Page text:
The USA economy after World War II


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World War II wasa period when economic stability was realized in America. As waswitnessed in other parts of the world, the aftermath of the war waseconomic hardship and depression. For the United States, livingstandards and rise in opportunities in the job market was the case. Notably, government chipped in in every sector of the economyincluding partnering with the private sector (Sparrow, 2014). Itbecame the biggest consumer of goods produced by the private sector.Also, huge resource allocation to warfare was significantly reduced,leading to redirection to other uses. After the War, tax rate reducedalthough it was still high I respect to the temporary standard. By1960, the gross national product increased to at least $500,000 from$300,000 back in 1940 (U.S Department of State).

What propelled the economy was the Marshall plan. This was the periodwhen the Iron Curtain fell on European countries and America was incold war with the Soviet Union. The production of essential goods wasaffected which necessitated the exportation of goods from the USAindustries.

According to the U.S Department of States, the governmentintervention ensured the consolidation of companies making them hugeand diversified. For example, Hartford Fire Insurance, SheratonHotels, International Telephone, and Continental Banking wereamalgamated. New industries like those of electronic and aviationsprung as consumer demand increased.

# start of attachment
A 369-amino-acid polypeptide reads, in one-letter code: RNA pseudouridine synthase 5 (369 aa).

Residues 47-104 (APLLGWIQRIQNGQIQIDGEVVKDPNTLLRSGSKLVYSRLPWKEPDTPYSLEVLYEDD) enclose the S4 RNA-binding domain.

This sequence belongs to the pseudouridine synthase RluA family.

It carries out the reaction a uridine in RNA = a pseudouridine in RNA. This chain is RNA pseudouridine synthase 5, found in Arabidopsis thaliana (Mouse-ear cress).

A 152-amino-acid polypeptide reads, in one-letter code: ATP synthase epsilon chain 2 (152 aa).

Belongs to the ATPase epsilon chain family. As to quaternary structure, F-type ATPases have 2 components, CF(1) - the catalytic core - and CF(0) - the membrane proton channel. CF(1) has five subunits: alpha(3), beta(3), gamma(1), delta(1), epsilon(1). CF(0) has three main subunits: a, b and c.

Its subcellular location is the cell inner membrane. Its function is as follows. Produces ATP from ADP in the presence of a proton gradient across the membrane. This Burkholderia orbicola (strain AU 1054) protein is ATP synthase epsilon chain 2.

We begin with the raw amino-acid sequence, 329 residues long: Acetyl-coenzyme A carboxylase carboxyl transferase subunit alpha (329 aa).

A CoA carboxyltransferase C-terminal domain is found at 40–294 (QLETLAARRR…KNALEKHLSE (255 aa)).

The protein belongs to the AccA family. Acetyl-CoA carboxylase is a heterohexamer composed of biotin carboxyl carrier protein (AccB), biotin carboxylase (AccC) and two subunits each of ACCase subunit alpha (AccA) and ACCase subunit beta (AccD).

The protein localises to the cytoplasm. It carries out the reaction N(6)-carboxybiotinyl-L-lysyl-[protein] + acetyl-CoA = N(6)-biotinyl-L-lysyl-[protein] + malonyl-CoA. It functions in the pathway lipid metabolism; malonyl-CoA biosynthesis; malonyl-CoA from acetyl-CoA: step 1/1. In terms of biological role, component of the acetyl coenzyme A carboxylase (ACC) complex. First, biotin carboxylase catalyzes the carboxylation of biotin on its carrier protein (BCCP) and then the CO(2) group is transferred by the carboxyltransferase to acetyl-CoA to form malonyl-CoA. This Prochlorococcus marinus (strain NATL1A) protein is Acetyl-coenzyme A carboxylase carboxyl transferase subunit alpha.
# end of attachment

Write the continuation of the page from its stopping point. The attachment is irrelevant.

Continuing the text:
Another important milestone in the economic upsurge was thetransformation in the Workforce. The number of people in serviceprovision rose up to a level equal then passed the workers who werein the production industry. The majority of them were in thewhite-collar than blue-collar jobs. They had labor unions thatmitigated in the rights resulting to permanent employment rather thancontracts. The flipside of it was the positive gains in productivityled to the overproduction of agricultural products making farming alucrative business. As a result, only large scale farmers survivedwhile their small-scale counterparts found it impossible to compete(Sparrow, 2014).


Sparrow, B. H. (2014). From the outside in: World War II and theAmerican state. Princeton University Press.

U.S Department of State, The Post War Economy: 1945-1960,retrieved from 29 Sept, 2016.